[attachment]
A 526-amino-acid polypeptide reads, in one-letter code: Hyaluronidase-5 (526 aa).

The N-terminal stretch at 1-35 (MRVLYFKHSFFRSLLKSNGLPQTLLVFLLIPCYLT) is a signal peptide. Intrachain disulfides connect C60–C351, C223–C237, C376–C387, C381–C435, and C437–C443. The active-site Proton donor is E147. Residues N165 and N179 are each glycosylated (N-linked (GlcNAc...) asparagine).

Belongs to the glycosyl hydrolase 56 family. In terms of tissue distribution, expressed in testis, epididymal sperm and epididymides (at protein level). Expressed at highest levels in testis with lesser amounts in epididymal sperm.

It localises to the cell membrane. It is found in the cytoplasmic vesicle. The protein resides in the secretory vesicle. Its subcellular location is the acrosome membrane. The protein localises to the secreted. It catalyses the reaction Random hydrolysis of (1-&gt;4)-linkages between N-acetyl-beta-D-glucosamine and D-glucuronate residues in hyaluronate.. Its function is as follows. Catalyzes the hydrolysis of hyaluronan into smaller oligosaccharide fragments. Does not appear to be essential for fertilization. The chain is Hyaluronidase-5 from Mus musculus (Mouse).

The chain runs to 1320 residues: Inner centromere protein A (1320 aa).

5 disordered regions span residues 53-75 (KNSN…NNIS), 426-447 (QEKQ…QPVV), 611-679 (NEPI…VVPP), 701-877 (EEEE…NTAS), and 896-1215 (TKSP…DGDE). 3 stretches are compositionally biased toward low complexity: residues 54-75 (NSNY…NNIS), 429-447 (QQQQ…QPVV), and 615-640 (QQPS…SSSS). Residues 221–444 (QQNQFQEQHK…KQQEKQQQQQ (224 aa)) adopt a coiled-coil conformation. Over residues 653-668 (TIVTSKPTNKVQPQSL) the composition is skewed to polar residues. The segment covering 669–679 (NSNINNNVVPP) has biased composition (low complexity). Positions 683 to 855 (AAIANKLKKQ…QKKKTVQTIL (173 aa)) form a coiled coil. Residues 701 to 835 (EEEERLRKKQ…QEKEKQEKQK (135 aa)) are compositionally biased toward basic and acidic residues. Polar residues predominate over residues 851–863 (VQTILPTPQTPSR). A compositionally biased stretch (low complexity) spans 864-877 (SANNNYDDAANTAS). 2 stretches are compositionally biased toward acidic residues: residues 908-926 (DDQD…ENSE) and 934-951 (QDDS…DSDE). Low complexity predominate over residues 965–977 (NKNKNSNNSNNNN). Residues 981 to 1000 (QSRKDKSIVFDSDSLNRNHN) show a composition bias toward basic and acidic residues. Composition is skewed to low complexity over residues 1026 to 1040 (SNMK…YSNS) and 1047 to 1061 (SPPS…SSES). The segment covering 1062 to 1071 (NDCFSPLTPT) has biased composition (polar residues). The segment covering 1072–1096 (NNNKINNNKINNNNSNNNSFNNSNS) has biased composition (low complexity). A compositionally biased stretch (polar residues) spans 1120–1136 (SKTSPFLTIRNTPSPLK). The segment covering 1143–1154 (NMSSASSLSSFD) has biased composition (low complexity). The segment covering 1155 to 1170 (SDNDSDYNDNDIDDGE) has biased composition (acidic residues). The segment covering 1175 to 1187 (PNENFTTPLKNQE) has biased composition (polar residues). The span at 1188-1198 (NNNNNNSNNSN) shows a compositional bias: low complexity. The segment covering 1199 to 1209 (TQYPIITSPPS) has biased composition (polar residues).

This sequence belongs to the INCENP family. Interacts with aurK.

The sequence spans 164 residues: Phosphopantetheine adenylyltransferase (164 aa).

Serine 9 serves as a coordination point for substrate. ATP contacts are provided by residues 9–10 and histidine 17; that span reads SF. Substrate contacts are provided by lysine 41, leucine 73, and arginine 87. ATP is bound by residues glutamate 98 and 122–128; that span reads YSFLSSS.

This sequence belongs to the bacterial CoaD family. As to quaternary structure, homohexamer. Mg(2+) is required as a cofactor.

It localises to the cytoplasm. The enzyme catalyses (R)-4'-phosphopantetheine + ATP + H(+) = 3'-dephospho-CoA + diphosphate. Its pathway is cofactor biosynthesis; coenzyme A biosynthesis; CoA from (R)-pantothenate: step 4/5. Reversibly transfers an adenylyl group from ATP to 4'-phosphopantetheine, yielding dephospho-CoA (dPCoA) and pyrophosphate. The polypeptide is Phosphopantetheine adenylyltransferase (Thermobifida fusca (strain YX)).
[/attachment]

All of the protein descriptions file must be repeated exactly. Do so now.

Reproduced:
A 526-amino-acid polypeptide reads, in one-letter code: Hyaluronidase-5 (526 aa).

The N-terminal stretch at 1-35 (MRVLYFKHSFFRSLLKSNGLPQTLLVFLLIPCYLT) is a signal peptide. Intrachain disulfides connect C60–C351, C223–C237, C376–C387, C381–C435, and C437–C443. The active-site Proton donor is E147. Residues N165 and N179 are each glycosylated (N-linked (GlcNAc...) asparagine).

Belongs to the glycosyl hydrolase 56 family. In terms of tissue distribution, expressed in testis, epididymal sperm and epididymides (at protein level). Expressed at highest levels in testis with lesser amounts in epididymal sperm.

It localises to the cell membrane. It is found in the cytoplasmic vesicle. The protein resides in the secretory vesicle. Its subcellular location is the acrosome membrane. The protein localises to the secreted. It catalyses the reaction Random hydrolysis of (1-&gt;4)-linkages between N-acetyl-beta-D-glucosamine and D-glucuronate residues in hyaluronate.. Its function is as follows. Catalyzes the hydrolysis of hyaluronan into smaller oligosaccharide fragments. Does not appear to be essential for fertilization. The chain is Hyaluronidase-5 from Mus musculus (Mouse).

The chain runs to 1320 residues: Inner centromere protein A (1320 aa).

5 disordered regions span residues 53-75 (KNSN…NNIS), 426-447 (QEKQ…QPVV), 611-679 (NEPI…VVPP), 701-877 (EEEE…NTAS), and 896-1215 (TKSP…DGDE). 3 stretches are compositionally biased toward low complexity: residues 54-75 (NSNY…NNIS), 429-447 (QQQQ…QPVV), and 615-640 (QQPS…SSSS). Residues 221–444 (QQNQFQEQHK…KQQEKQQQQQ (224 aa)) adopt a coiled-coil conformation. Over residues 653-668 (TIVTSKPTNKVQPQSL) the composition is skewed to polar residues. The segment covering 669–679 (NSNINNNVVPP) has biased composition (low complexity). Positions 683 to 855 (AAIANKLKKQ…QKKKTVQTIL (173 aa)) form a coiled coil. Residues 701 to 835 (EEEERLRKKQ…QEKEKQEKQK (135 aa)) are compositionally biased toward basic and acidic residues. Polar residues predominate over residues 851–863 (VQTILPTPQTPSR). A compositionally biased stretch (low complexity) spans 864-877 (SANNNYDDAANTAS). 2 stretches are compositionally biased toward acidic residues: residues 908-926 (DDQD…ENSE) and 934-951 (QDDS…DSDE). Low complexity predominate over residues 965–977 (NKNKNSNNSNNNN). Residues 981 to 1000 (QSRKDKSIVFDSDSLNRNHN) show a composition bias toward basic and acidic residues. Composition is skewed to low complexity over residues 1026 to 1040 (SNMK…YSNS) and 1047 to 1061 (SPPS…SSES). The segment covering 1062 to 1071 (NDCFSPLTPT) has biased composition (polar residues). The segment covering 1072–1096 (NNNKINNNKINNNNSNNNSFNNSNS) has biased composition (low complexity). A compositionally biased stretch (polar residues) spans 1120–1136 (SKTSPFLTIRNTPSPLK). The segment covering 1143–1154 (NMSSASSLSSFD) has biased composition (low complexity). The segment covering 1155 to 1170 (SDNDSDYNDNDIDDGE) has biased composition (acidic residues). The segment covering 1175 to 1187 (PNENFTTPLKNQE) has biased composition (polar residues). The span at 1188-1198 (NNNNNNSNNSN) shows a compositional bias: low complexity. The segment covering 1199 to 1209 (TQYPIITSPPS) has biased composition (polar residues).

This sequence belongs to the INCENP family. Interacts with aurK.

The sequence spans 164 residues: Phosphopantetheine adenylyltransferase (164 aa).

Serine 9 serves as a coordination point for substrate. ATP contacts are provided by residues 9–10 and histidine 17; that span reads SF. Substrate contacts are provided by lysine 41, leucine 73, and arginine 87. ATP is bound by residues glutamate 98 and 122–128; that span reads YSFLSSS.

This sequence belongs to the bacterial CoaD family. As to quaternary structure, homohexamer. Mg(2+) is required as a cofactor.

It localises to the cytoplasm. The enzyme catalyses (R)-4'-phosphopantetheine + ATP + H(+) = 3'-dephospho-CoA + diphosphate. Its pathway is cofactor biosynthesis; coenzyme A biosynthesis; CoA from (R)-pantothenate: step 4/5. Reversibly transfers an adenylyl group from ATP to 4'-phosphopantetheine, yielding dephospho-CoA (dPCoA) and pyrophosphate. The polypeptide is Phosphopantetheine adenylyltransferase (Thermobifida fusca (strain YX)).